Working remotely is a perk that many people seek when looking for job opportunities. Recently, there has been an upward trend in the number of people working from home. A Gallup survey showed that in 2016, 43 percent of Americans worked from home occasionally, up from 39 percent in 2012. Remote work gives employees flexibility, work satisfaction, and choice in their work environment. There are upsides for employers, too; the Harvard Business Review reported that one study showed working from home increases productivity by 4.4%.
With certain circumstances—such as a viral outbreak that closes local businesses and schools, bad weather days, or a sick child—you might suddenly be required to work remotely while also managing the other aspects of your life.
If you’re not prepared, figuring out how to work remotely with your child at home can feel difficult and overwhelming! In the event of an extended school closure or mandated remote work, it’s important to be intentional with your approach.
Here are some tips for how to work from home while having your child home with you, too:
- Set realistic and clear expectations and goals. Trying to do too much will cause more stress, so it’s important to take a realistic approach when figuring out how to balance work and family. Make a plan and try to formulate your expectations of how things will go each day. You’ll likely need to adjust your expectations of yourself and your family when trying to juggle everything. This might mean allowing electronics at a different time than normally fits into your routine. Be easy on yourself and your child during this transition. Finding new solutions takes time.
- Adjust your work schedule. One benefit of working remotely is sometimes being able to make your own schedule. You might consider waking up earlier than usual or working after your child goes to bed. If you can implement “quiet time” by having your child stay in their room for an hour or more finding their own things to do, this is a great time to focus on your own work. You’ll know your child is safely occupied in their room, maybe even having a nap if you’re lucky! Be sure to communicate with colleagues about potential challenges or schedule changes that may impact them.
- Make a family routine. A planned routine can help things run smoothly during your day. It does not need to be a strict minute-by-minute schedule of the day. Instead, consider creating a general plan for blocks or chunks of the day. Think of it as giving your child options for what they can do with their time at home while you may be occupied with emails or calls. Use this Simple Routines Checklist to inspire a plan that fits your child, schedule, and home. Some examples of activities include puzzles, reading time, arts and crafts, and online learning games.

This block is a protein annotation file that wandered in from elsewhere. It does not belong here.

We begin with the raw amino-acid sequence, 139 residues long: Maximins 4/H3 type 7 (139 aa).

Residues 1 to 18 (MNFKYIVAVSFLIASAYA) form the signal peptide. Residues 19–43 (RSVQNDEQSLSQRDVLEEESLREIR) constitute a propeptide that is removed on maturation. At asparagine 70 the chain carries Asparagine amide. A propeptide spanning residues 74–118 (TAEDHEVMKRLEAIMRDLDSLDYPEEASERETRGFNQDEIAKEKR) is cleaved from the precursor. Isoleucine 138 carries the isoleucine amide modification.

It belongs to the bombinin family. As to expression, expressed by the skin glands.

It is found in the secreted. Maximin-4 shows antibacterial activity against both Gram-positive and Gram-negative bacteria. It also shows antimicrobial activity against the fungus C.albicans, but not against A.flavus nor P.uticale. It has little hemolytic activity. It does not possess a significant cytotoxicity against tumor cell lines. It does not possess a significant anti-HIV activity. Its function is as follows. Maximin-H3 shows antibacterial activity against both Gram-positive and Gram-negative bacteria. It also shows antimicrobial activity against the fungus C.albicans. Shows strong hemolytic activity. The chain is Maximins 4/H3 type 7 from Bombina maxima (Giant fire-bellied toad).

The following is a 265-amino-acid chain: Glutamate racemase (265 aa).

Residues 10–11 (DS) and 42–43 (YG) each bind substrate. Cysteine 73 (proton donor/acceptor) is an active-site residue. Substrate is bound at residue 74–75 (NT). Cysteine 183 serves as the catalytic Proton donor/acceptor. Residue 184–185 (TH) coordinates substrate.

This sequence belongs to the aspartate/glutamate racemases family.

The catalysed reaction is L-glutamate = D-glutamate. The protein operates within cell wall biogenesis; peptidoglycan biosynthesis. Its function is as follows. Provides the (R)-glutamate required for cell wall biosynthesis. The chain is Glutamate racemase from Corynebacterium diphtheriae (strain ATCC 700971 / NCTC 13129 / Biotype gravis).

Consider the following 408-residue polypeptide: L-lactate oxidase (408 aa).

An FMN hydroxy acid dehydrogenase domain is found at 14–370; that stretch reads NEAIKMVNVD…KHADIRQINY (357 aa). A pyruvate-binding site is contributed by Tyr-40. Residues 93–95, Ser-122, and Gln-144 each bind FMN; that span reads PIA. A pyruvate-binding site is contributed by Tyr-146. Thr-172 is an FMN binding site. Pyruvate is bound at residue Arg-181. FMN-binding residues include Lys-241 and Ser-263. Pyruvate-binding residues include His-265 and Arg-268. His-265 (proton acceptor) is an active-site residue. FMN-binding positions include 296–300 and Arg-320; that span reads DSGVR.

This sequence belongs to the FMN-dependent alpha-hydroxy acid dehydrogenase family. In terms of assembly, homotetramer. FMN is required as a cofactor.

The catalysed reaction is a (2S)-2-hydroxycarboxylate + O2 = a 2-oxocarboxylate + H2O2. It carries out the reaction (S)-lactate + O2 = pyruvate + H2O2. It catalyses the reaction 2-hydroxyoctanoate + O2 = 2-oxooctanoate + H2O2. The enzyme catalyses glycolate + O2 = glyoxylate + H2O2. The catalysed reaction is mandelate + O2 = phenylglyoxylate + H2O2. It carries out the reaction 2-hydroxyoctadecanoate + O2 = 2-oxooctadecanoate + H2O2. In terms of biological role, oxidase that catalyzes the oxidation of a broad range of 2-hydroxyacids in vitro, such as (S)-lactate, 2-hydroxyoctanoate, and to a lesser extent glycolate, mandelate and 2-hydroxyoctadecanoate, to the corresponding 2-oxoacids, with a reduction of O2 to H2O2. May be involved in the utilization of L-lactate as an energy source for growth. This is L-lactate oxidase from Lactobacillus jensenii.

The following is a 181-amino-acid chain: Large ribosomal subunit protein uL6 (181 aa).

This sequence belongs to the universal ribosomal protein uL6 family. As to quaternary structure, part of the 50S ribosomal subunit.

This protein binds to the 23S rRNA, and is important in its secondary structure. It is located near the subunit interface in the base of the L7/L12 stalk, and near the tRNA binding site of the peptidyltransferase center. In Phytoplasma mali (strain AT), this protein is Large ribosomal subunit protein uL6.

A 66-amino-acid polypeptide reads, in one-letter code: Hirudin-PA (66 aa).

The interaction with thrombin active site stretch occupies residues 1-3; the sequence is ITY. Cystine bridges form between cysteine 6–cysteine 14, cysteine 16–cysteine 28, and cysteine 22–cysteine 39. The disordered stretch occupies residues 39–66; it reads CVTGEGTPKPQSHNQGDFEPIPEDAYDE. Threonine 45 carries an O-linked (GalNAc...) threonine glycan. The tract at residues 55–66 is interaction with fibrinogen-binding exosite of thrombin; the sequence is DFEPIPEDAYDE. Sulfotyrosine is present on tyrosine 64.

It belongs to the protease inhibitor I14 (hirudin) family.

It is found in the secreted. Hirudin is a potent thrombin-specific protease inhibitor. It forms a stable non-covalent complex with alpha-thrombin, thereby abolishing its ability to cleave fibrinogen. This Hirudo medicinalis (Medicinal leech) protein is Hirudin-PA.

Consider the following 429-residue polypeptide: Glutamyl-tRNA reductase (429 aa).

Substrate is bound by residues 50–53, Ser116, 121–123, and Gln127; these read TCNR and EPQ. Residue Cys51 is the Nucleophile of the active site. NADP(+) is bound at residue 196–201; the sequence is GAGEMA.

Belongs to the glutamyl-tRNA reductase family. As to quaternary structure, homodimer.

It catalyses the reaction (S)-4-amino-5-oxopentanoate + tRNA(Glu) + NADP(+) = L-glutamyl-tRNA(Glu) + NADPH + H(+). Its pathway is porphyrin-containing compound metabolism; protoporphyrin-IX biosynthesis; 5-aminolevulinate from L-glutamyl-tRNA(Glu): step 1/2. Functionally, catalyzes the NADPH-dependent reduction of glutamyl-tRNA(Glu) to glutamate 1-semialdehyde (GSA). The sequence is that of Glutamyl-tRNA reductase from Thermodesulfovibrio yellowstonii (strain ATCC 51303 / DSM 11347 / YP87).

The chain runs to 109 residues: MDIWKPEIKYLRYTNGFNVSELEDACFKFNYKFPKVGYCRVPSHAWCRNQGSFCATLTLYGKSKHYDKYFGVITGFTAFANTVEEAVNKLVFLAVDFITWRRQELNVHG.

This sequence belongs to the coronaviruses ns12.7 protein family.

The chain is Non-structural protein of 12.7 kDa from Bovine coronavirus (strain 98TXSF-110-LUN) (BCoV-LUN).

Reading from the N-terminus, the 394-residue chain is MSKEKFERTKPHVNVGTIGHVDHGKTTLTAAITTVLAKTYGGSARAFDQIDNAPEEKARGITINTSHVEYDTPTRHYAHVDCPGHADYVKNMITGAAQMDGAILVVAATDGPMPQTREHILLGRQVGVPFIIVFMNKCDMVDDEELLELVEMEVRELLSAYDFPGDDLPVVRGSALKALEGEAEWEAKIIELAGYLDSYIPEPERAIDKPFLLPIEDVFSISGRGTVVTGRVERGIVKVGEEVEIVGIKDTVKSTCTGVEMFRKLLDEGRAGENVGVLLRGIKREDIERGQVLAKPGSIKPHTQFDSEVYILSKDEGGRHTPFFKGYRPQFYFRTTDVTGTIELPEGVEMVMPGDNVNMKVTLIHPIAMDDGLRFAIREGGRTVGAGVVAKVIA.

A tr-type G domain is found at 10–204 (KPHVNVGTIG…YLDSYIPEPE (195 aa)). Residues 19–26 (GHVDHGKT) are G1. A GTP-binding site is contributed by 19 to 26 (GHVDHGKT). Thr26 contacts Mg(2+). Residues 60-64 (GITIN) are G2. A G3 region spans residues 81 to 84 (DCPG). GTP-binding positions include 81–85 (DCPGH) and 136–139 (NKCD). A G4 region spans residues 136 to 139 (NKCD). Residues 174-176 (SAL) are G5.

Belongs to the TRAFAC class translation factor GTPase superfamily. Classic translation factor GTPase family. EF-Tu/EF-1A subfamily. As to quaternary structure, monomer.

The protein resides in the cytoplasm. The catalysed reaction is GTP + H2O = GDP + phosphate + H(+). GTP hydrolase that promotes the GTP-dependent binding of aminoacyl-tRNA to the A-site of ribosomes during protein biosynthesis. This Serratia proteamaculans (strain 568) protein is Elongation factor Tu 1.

- Take breaks. The beauty of remote work is your day allows for some flexibility, so utilize it by periodically unplugging. Step away from work to join your child in their activities, to guide them into a new activity, or to get some fresh air by taking a walk together outside. Small breaks will make your day more manageable and also give you the opportunity to connect and have some fun with your child.
- Encourage independent play. The reality is you still have to work even though you’re home with your child. Independent play has numerous benefits for children, such as teaching them to be self-reliant, confident, and creative. This is the perfect opportunity to give your child opportunities to play on their own. Browse through the collection of activities on Education.com to find something suitable for your child to complete independently based on their age, skill level, and the materials you have around your house.
- Invite your child to be helpful. Kids love to be helpers, so what jobs can you give your child to complete while you work? These jobs could include things that need to get done around the house or things that might help you with your work, such as shredding papers or organizing office supplies. Create a chore list for your child at the beginning of each day, and plan a reward or celebration at the end of the day if they have completed the chores. Be sure to emphasize how much they are helping out and showing responsibility by completing the tasks. If you have a pre-reader, support their independence by using images that help them know their responsibilities. Kids love to feel that the work they do is valued and important, so a little encouragement here will go a long way!
While your situation might feel like a juggling act, just remember that it’s important to roll with the punches. Keeping a good sense of humor to go along with your flexibility will help you manage your time, your work responsibilities, and your child!
By Caitlin Hardeman, former third through sixth grade teacher specializing in English Language Arts.